I love Christmas. I love Christmas trees.
I don’t love that an innocent tree, a tree that has never hurt anyone or anything has to sacrifice its life to decorate my home.
Up until this year I had a small artificial tree that I have used all of my adult life. When I was a kid, my parents would pack my brothers and me into the truck and we would go pick a real Christmas tree as a family. We always did this at night, and almost always paid one of the guys to put the tree on our vehicle. Next, we would go home unload said tree and commence decorating, which always involved tinsel. Yuck. I know, tinsel probably conjures up sugar-plum fairy memories of childhood and such, but lets face it, it’s pretty darned messy stuff.
When I first moved out on my own, my future mother-in-law (I suppose that now she’s actually my present mother-in-law) gave me the artificial tree she had used for years. I was so excited to get this little tree and start my own traditions. I loved the Christmas traditions that I grew up with, but I felt like getting my own tree was a sort of right-of-passage into adulthood. I got married (to the little fake tree’s previous owner), got a dog, bore children and we bought our first home, all the while bringing the little tree along for the ride. I would guess that the tree was probably 20 years old at the end of it’s fake life.
Did I forget to mention that the tree was about 5-feet tall? Yep, 5-feet. When I was a child, our trees were always huge and real. My husband grew up with a small and fake one. I love him and I loved that tree anyway.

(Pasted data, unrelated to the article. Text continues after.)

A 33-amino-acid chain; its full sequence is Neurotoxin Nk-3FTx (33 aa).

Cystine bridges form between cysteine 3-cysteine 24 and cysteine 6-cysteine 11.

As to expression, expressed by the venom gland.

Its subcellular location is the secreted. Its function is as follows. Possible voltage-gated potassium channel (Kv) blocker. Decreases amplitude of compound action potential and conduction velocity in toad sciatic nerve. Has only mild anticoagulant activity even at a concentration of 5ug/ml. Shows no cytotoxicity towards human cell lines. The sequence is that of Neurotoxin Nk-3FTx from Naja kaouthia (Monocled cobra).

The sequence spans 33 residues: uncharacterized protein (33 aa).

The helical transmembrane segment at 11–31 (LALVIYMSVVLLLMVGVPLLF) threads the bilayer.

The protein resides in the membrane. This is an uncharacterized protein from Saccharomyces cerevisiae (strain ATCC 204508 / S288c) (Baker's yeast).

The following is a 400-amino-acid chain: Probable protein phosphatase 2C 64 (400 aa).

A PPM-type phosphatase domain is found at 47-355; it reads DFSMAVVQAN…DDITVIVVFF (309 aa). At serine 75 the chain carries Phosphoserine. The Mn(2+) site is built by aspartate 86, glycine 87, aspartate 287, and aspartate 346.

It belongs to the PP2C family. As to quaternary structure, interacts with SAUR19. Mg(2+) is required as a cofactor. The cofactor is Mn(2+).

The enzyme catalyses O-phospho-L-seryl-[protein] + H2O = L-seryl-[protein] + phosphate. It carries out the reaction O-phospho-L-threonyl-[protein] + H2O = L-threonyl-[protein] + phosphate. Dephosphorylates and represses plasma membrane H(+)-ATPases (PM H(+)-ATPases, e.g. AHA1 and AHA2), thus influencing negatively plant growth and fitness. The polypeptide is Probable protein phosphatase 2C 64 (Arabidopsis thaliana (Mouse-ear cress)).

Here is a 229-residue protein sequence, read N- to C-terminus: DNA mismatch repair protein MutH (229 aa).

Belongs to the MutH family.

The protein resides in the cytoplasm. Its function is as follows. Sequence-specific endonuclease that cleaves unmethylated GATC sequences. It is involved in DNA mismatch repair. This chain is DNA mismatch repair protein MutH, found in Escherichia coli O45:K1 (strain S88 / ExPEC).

When we moved into our first REAL home in the fall a few years ago, I looked forward to decorating our new abode in all of it’s glory in anticipation of the celebration of the birth of Christ. We brought out the Christmas decor boxes that travelled with us from a 650 square-foot duplex that we were renting and I took the little, old tree out of it’s tattered, ragged, original, old cardboard box and assembled it. That was the last Christmas the little tree spent with us. We have 9-foot ceilings, so our tree became even smaller than it already was. It was now a joke of a tree as opposed to the sentimental little tree that had come so far.
I let the little tree experience Christmas in our new house with our daughter and brand new baby son, who decided to come a few days after the 25th. Then I donated that tiny little sucker (the tree, NOT my son) and we bought a new, fake tree, which broke when we tried to assemble it this year. Mr. New Modern fake tree lasted through 2 Christmas’. So, we ran out and bought a real tree, just for this year. The price tag said it was $29.00 and that it was 6 feet tall, but it was all wrapped up so we weren’t exactly sure. My deal-hungry hubby stood his 6-foot plus frame next to it and concluded that it was actually about 7-feet tall. My hubby tied it to the top of my SUV, loaded up the kiddies and we brought it home. When he snipped the wrapping, a massive, massive Douglas Fir popped out like an upside down umbrella. I think this tree has to be about 7-feet tall and 6-feet wide. Whoa! The smell! The needles! The majesty of a real christmas tree! Oh my!
Next Christmas we are going to go back to an artificial tree, but this one will be pre-lit. Ho-Ho-Ho!